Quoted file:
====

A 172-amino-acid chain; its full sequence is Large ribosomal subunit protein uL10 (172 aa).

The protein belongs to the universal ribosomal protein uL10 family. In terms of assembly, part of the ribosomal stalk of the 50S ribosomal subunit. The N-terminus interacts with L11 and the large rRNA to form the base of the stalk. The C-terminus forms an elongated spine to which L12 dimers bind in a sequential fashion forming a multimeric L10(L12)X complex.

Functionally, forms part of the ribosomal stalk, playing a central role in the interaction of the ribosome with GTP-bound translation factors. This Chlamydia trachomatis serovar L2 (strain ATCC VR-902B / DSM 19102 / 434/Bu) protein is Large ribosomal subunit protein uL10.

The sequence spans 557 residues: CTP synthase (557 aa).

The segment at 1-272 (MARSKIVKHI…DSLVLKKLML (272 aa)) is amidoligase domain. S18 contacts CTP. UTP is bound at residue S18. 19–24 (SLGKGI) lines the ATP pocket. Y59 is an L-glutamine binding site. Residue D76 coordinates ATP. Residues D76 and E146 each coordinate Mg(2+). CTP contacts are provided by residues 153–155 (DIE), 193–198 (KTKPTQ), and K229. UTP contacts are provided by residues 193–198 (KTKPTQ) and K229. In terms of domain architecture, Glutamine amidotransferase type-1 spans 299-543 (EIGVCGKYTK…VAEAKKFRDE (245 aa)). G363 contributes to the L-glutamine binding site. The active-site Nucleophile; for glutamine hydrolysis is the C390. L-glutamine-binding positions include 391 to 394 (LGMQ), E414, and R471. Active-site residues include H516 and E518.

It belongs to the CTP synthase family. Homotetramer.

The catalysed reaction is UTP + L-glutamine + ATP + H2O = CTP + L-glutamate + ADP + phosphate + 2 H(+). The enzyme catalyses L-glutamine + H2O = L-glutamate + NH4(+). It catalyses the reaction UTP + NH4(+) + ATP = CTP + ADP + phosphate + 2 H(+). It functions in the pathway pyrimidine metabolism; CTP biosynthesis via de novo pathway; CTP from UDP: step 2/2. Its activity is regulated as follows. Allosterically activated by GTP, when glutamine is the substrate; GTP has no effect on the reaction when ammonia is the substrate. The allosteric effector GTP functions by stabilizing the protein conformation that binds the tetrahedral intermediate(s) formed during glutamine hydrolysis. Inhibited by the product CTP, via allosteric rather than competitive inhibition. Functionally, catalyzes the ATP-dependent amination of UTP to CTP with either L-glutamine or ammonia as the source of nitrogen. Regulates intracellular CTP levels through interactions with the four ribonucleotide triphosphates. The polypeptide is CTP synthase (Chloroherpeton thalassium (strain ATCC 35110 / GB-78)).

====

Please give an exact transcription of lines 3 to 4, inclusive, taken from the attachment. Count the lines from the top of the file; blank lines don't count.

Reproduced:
Functionally, forms part of the ribosomal stalk, playing a central role in the interaction of the ribosome with GTP-bound translation factors. This Chlamydia trachomatis serovar L2 (strain ATCC VR-902B / DSM 19102 / 434/Bu) protein is Large ribosomal subunit protein uL10.

The sequence spans 557 residues: CTP synthase (557 aa).